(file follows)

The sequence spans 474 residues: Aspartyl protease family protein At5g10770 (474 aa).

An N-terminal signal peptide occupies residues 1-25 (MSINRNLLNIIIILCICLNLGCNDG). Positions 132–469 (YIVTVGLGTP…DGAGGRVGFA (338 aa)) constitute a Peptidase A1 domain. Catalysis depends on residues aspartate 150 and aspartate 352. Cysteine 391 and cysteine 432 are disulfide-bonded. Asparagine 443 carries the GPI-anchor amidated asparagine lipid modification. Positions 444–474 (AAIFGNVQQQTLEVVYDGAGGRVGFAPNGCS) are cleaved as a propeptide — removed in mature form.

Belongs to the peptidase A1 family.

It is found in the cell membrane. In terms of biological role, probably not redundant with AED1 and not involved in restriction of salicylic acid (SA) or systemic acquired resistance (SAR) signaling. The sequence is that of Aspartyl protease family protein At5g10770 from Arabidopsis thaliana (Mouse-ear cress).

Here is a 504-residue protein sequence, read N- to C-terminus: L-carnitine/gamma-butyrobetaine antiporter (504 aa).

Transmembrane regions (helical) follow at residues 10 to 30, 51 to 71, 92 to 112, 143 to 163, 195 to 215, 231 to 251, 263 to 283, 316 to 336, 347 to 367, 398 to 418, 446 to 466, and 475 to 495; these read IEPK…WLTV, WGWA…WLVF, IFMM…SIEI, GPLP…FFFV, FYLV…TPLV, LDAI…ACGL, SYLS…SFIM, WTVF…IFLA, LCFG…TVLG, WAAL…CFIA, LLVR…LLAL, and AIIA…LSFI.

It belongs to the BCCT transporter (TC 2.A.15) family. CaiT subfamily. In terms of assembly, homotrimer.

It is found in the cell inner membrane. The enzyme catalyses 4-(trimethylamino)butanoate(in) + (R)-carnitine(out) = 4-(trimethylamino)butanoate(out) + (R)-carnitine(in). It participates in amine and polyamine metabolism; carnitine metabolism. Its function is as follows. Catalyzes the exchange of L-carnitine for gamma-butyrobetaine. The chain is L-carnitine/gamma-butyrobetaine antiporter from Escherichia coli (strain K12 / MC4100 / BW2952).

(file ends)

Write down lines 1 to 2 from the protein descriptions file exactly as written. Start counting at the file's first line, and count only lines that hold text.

The sequence spans 474 residues: Aspartyl protease family protein At5g10770 (474 aa).

An N-terminal signal peptide occupies residues 1-25 (MSINRNLLNIIIILCICLNLGCNDG). Positions 132–469 (YIVTVGLGTP…DGAGGRVGFA (338 aa)) constitute a Peptidase A1 domain. Catalysis depends on residues aspartate 150 and aspartate 352. Cysteine 391 and cysteine 432 are disulfide-bonded. Asparagine 443 carries the GPI-anchor amidated asparagine lipid modification. Positions 444–474 (AAIFGNVQQQTLEVVYDGAGGRVGFAPNGCS) are cleaved as a propeptide — removed in mature form.